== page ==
- Bake, roast or broil foods instead of frying in fat.
- Use non-stick skillets without fat or use vegetable sprays.
- Remove any visible fat from meats and the skin from poultry. Visible fat and skin may be removed either before or after cooking with no difference in fat content.
- Add spices and herbs to vegetables instead of butter, sauces or gravies.
- Cool and refrigerate stews, broths and meat drippings and skim off fat before serving.
Reducing the invisible fat in the diet may be harder to do, but adopting the following practices will help.
- Choose lean cuts of meats such as flank, round or rump of beef; leg or loin of pork and all cuts of veal instead of high-fat meats such as corned beef, sausage, cold cuts, bacon and spare ribs.
- Include fish, chicken and turkey in meals.
- Serve high-fat foods less often by substituting lower fat foods. Compare the amount of fat in the following items:
Devil’s food cake with frosting: 8 grams; Angel Food Cake: Trace
Milk chocolate: 9 grams; Hard candy: none
Danish: 12 grams; Doughnut (cake-type): 12 grams; Croissant: 12 grams; Blueberry muffin : 5 grams
Roll (without butter) : 2 grams; Roll (with 1 tsp margarine): 6 grams; Roll (with 1 tsp butter): 6 grams
Fried shrimp: 10 grams; Boiled shrimp: 1 gram
Ice cream: 14 grams; Ice milk: 6 grams
French fries: 8 grams; Potato chips: 7 grams; Hash browns: 6 grams; Baked potato (without butter): trace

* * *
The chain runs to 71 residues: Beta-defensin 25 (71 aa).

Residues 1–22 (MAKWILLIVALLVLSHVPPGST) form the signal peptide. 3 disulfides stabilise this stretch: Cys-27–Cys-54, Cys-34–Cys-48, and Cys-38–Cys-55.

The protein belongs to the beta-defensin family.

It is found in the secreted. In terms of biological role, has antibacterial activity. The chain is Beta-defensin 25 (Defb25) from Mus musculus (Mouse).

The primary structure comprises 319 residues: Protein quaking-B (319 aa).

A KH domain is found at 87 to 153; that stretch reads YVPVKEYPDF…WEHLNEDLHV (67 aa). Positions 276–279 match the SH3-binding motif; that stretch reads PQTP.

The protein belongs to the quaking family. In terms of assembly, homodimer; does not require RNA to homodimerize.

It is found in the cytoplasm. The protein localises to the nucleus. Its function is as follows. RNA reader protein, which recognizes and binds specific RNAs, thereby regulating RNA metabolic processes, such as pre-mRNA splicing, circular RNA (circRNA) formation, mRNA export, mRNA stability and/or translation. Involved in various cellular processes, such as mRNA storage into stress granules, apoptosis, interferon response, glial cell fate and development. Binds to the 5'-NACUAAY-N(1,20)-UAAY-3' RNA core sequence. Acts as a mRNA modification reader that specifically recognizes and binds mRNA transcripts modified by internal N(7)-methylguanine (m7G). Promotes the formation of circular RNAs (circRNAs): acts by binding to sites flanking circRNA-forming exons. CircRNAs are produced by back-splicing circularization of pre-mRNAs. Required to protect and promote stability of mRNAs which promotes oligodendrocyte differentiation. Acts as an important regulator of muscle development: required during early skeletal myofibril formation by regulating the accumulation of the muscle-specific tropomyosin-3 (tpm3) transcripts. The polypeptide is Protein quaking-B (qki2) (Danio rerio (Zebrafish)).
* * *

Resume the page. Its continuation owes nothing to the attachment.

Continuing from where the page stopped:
Fruits: trace; Vegetables: trace
- Limit the intake of nuts, peanuts and peanut butter, which are all high in fat.
- Substitute skim or low-fat milks and their products (uncreamed or low-fat cottage cheese, low-fat yogurt, ice milk and low-fat hard cheeses) for whole milk and its products (cream, butter, ice cream and most cheeses).
- Check Nutrition Facts labels on foods. Margarine may have high levels of saturated fat due to hydrogenation. Choose margarines with liquid or pure vegetable oils as the first ingredient. Non-dairy whipped toppings and cream substitutes may also be high in saturated fats.
Sue Snider, Ph.D.,
Professor, Food Safety and Nutrition Specialist
Cooperative Extension Education in Agriculture and Home Economics, University of Delaware, Delaware State University and the United States Department of Agriculture cooperating. Distributed in furtherance of Acts of Congress of May 8 and June 30, 1914. It is the policy of the Delaware Cooperative Extension System that no person shall be subjected to discrimination on the grounds of race, color, sex, disability, age, or national origin.
Disclaimer: Reference to commercial products or trade names does not imply endorsement by University of Delaware Cooperative Extension or bias against those not mentioned.